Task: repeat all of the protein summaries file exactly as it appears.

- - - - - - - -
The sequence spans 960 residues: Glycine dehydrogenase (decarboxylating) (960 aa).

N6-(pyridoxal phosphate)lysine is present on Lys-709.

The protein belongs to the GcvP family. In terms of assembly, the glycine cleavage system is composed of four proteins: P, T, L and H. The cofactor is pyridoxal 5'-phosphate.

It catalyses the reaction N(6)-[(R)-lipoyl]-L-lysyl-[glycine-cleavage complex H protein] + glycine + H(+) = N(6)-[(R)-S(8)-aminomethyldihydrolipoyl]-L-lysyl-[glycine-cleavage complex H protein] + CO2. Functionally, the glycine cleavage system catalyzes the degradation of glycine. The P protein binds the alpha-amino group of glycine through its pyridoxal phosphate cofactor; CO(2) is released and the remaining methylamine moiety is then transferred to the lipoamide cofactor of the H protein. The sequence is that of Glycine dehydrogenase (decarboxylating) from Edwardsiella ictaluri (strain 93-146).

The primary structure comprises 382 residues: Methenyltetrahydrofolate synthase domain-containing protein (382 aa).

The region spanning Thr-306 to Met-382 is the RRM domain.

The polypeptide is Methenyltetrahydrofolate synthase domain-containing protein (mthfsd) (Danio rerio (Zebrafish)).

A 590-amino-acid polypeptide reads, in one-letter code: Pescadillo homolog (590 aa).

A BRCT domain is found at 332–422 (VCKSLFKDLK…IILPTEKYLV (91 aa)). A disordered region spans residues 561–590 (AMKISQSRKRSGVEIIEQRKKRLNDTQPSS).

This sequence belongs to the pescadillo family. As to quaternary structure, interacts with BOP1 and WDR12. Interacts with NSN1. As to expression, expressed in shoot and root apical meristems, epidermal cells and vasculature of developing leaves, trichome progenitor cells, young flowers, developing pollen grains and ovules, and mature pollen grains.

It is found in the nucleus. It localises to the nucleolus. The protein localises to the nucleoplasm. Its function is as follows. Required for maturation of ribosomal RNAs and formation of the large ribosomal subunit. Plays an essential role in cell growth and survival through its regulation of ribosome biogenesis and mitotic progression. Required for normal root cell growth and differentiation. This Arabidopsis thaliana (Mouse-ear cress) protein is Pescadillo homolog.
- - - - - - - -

The sequence spans 960 residues: Glycine dehydrogenase (decarboxylating) (960 aa).

N6-(pyridoxal phosphate)lysine is present on Lys-709.

The protein belongs to the GcvP family. In terms of assembly, the glycine cleavage system is composed of four proteins: P, T, L and H. The cofactor is pyridoxal 5'-phosphate.

It catalyses the reaction N(6)-[(R)-lipoyl]-L-lysyl-[glycine-cleavage complex H protein] + glycine + H(+) = N(6)-[(R)-S(8)-aminomethyldihydrolipoyl]-L-lysyl-[glycine-cleavage complex H protein] + CO2. Functionally, the glycine cleavage system catalyzes the degradation of glycine. The P protein binds the alpha-amino group of glycine through its pyridoxal phosphate cofactor; CO(2) is released and the remaining methylamine moiety is then transferred to the lipoamide cofactor of the H protein. The sequence is that of Glycine dehydrogenase (decarboxylating) from Edwardsiella ictaluri (strain 93-146).

The primary structure comprises 382 residues: Methenyltetrahydrofolate synthase domain-containing protein (382 aa).

The region spanning Thr-306 to Met-382 is the RRM domain.

The polypeptide is Methenyltetrahydrofolate synthase domain-containing protein (mthfsd) (Danio rerio (Zebrafish)).

A 590-amino-acid polypeptide reads, in one-letter code: Pescadillo homolog (590 aa).

A BRCT domain is found at 332–422 (VCKSLFKDLK…IILPTEKYLV (91 aa)). A disordered region spans residues 561–590 (AMKISQSRKRSGVEIIEQRKKRLNDTQPSS).

This sequence belongs to the pescadillo family. As to quaternary structure, interacts with BOP1 and WDR12. Interacts with NSN1. As to expression, expressed in shoot and root apical meristems, epidermal cells and vasculature of developing leaves, trichome progenitor cells, young flowers, developing pollen grains and ovules, and mature pollen grains.

It is found in the nucleus. It localises to the nucleolus. The protein localises to the nucleoplasm. Its function is as follows. Required for maturation of ribosomal RNAs and formation of the large ribosomal subunit. Plays an essential role in cell growth and survival through its regulation of ribosome biogenesis and mitotic progression. Required for normal root cell growth and differentiation. This Arabidopsis thaliana (Mouse-ear cress) protein is Pescadillo homolog.